__MAIN_TEXT__
feature-image

Page 24

The Esther Johnson Goes Off to War by Edward Zelinsky It was in 1943 that I first heard of the Esther Johnson from the dispatcher with the Army Transport Service at Fort Mason , San Francisco. He stated that I could ship out on the vessel. Knowing nothing about her, I pictured the Johnson as a luxury liner with spacious crew quarters and great food. I could not have been happier. I had not caught the name too clearly. I arrived on Pier 2 at the Oakland harbor and walked from pier to pier looking for the large luxury liner called the President Johnson. Instead I found a Liberty ship and an old wooden steam schooner, which I paid no attention to. I finally asked a dock seaman where the President Johnson was berthed. He shook his head and said, "Son, I don't know where the President Johnson is , but over there is her half-assed sister, Esther." I went back and looked at the old re lic, which had a deck load of piling and lumber. It looked as if the ship was sinking, as the water was almost up to her gunwales. No one in their right mind, I thought, would sail on such a ship, much less would they sail on her all the way to Australia . I was thinking of returning to San ¡Francisco and Fort Mason from where I had been dispatched. But after awhile the spirit of adventure hit me , and I signed on as a seaman . The first person I met when I came aboard was the boatswain . I gave him a snappy salute. He gave me a dubious look and told me to go "aft" to sign the ship's articles. 1 asked, " Which way is aft, sir? " He grumbled and swore a little, but pointed me in the right direction . After signing on, I was told to store my belongings in the "forecastle. " I was surprised to find that my dream of nice quarters turned out to be one big room with twenty bunks and an old wood-and-coal stove in the center. There were three bunks to a tier, one drawer to each sailor for his belongings. Of course, I had to take the top bunk , and being in the bow of the ship , it was difficult to get up there, especially in a rolling sea. I was told that the Esther Johnson used to run from San Francisco to Oregon carrying lumber, and that she was the last of the wooden steam schooners built on the West Coast. She was built in I 923, and long before World War II she was unfit for sea duty and beached on the Alameda mudflats . Sailing day arrived. I was told to stand by the lines in preparation to cast off. That is what I did-I just stood by. I was told by the boatswain , in no uncertain terms, not to touch anything! We steamed to a position off Treasure Island where we dropped anchor among the many ships we were to join in convoy to the Hawaiian Islands. The next day the convoy weighed anchor and headed towards the Golden Gate. By the time our sh ip reached the Gate the rest of the convoy was barely in sight. We were told by our Navy escort to proceed on our own. This did not worry me as I figured the enemy would not waste ammunition on such an old ship. The Esther Johnson belched black smoke in the daytime and sparks at night. Two days out to sea, J was told to report to' 'Charlie Noble.'' I looked all over for him. J asked several of the crew, and they sent me from one deck to another. I finally found out that "Charlie Noble" is the name for the galley stack. The Esther Johnson settled down to a sea routine. For my part, I stood watch, painted , caulked, and steered. We had a wheel taller than I was . But we never used the wheel to steer; instead we used a steam winch. When we pulled the lever to the right the ship would go to starboard and, of course, when we pulled the lever to the left the ship went to port. I mentioned that this steering engine, as it was called, ran by steam. Every time the lever was moved you cou ld hear the loud noise of steam moving the pistons. Many times the Captain would hear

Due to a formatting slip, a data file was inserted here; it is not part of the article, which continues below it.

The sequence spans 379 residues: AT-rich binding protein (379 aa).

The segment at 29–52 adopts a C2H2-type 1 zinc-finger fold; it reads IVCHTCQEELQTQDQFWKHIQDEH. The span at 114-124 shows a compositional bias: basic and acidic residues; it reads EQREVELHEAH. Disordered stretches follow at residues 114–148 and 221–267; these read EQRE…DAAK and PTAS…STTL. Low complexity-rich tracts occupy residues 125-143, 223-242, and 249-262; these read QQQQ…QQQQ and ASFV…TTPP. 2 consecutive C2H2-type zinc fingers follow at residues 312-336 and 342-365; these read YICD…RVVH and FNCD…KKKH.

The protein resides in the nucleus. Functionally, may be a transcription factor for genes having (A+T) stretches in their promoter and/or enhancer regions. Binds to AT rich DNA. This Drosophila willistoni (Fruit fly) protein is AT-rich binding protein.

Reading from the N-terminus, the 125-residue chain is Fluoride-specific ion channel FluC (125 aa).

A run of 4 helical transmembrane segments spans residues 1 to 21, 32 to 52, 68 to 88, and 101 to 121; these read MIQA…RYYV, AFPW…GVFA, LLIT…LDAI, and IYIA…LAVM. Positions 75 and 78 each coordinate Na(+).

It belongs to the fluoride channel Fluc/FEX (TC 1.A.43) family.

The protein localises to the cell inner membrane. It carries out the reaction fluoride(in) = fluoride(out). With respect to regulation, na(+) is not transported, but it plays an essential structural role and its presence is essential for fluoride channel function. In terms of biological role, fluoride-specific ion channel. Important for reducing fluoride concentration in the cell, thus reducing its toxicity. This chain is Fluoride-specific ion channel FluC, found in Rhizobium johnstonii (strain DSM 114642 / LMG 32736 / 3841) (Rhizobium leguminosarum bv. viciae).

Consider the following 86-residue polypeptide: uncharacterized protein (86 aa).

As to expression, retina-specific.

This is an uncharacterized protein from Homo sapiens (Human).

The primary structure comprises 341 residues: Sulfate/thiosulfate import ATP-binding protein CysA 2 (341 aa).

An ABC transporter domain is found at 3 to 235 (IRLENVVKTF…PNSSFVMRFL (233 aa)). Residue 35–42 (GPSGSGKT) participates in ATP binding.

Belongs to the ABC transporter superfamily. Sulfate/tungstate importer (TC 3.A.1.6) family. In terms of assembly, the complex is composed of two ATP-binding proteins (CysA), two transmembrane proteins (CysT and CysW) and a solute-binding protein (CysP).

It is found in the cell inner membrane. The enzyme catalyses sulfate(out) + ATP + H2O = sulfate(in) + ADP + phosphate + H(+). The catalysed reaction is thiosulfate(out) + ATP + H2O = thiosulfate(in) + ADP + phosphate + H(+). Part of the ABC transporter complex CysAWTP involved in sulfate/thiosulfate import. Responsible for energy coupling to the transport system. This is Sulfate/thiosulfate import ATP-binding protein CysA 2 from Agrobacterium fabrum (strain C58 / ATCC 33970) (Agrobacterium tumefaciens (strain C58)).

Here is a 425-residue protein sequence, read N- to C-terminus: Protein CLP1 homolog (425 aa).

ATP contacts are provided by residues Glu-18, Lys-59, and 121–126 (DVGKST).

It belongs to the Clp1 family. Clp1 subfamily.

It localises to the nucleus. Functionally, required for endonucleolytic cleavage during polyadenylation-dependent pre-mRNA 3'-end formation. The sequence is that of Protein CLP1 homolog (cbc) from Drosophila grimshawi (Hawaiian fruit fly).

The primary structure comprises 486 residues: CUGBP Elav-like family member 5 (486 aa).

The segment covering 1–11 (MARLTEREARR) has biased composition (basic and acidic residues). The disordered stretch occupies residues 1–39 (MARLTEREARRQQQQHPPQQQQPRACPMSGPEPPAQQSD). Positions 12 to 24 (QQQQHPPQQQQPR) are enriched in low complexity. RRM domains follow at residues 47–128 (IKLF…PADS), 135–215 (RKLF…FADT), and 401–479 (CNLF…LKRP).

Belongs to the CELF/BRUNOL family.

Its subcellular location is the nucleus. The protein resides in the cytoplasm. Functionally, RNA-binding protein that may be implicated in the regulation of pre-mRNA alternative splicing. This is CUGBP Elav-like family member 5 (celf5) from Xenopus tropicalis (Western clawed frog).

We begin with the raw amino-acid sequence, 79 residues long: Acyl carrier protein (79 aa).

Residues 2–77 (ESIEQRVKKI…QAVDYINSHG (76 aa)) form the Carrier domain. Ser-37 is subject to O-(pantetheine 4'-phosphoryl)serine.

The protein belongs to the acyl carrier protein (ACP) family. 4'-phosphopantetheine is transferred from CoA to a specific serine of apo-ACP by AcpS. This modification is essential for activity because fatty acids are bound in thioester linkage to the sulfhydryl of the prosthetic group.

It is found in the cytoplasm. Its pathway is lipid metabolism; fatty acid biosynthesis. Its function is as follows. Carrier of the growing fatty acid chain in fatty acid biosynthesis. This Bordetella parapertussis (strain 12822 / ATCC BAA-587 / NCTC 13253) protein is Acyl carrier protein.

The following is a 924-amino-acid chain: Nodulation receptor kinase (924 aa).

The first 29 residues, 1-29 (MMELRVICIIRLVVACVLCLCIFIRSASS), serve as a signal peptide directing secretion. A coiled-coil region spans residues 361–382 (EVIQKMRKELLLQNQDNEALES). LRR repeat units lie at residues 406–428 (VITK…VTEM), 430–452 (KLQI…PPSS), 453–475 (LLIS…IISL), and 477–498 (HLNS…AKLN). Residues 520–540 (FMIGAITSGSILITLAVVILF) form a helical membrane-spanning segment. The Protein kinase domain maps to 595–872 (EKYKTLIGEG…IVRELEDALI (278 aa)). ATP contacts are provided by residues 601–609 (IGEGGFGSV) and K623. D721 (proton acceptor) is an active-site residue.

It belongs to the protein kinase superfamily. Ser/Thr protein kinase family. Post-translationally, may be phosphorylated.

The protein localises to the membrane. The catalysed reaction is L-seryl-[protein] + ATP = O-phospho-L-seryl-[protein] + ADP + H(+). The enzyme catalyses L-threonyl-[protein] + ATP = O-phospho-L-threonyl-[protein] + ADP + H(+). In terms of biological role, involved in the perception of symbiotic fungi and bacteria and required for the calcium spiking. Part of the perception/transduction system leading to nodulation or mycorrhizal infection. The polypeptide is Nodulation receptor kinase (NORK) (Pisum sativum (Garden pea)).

22